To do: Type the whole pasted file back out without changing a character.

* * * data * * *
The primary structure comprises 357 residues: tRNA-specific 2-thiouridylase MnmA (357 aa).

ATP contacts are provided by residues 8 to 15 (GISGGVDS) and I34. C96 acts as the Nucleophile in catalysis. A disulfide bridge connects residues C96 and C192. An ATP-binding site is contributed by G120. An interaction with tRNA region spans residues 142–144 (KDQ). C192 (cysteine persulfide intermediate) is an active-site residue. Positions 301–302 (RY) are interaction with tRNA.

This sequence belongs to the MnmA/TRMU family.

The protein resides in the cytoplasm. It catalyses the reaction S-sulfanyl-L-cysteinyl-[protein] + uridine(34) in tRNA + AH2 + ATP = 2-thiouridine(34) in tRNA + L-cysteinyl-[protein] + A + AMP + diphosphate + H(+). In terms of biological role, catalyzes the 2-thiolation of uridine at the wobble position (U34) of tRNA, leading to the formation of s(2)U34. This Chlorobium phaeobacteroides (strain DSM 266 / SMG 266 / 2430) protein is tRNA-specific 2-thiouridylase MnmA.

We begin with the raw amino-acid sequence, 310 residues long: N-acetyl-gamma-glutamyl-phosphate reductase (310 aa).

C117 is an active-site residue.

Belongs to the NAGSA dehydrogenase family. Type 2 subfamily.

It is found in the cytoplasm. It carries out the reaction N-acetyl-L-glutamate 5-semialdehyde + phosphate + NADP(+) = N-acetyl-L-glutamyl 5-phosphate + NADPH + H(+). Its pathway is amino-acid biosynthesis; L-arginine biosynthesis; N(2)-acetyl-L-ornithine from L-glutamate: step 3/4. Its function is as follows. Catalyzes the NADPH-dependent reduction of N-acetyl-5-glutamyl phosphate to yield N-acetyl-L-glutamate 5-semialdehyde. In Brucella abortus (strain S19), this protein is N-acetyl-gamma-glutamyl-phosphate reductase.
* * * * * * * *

The primary structure comprises 357 residues: tRNA-specific 2-thiouridylase MnmA (357 aa).

ATP contacts are provided by residues 8 to 15 (GISGGVDS) and I34. C96 acts as the Nucleophile in catalysis. A disulfide bridge connects residues C96 and C192. An ATP-binding site is contributed by G120. An interaction with tRNA region spans residues 142–144 (KDQ). C192 (cysteine persulfide intermediate) is an active-site residue. Positions 301–302 (RY) are interaction with tRNA.

This sequence belongs to the MnmA/TRMU family.

The protein resides in the cytoplasm. It catalyses the reaction S-sulfanyl-L-cysteinyl-[protein] + uridine(34) in tRNA + AH2 + ATP = 2-thiouridine(34) in tRNA + L-cysteinyl-[protein] + A + AMP + diphosphate + H(+). In terms of biological role, catalyzes the 2-thiolation of uridine at the wobble position (U34) of tRNA, leading to the formation of s(2)U34. This Chlorobium phaeobacteroides (strain DSM 266 / SMG 266 / 2430) protein is tRNA-specific 2-thiouridylase MnmA.

We begin with the raw amino-acid sequence, 310 residues long: N-acetyl-gamma-glutamyl-phosphate reductase (310 aa).

C117 is an active-site residue.

Belongs to the NAGSA dehydrogenase family. Type 2 subfamily.

It is found in the cytoplasm. It carries out the reaction N-acetyl-L-glutamate 5-semialdehyde + phosphate + NADP(+) = N-acetyl-L-glutamyl 5-phosphate + NADPH + H(+). Its pathway is amino-acid biosynthesis; L-arginine biosynthesis; N(2)-acetyl-L-ornithine from L-glutamate: step 3/4. Its function is as follows. Catalyzes the NADPH-dependent reduction of N-acetyl-5-glutamyl phosphate to yield N-acetyl-L-glutamate 5-semialdehyde. In Brucella abortus (strain S19), this protein is N-acetyl-gamma-glutamyl-phosphate reductase.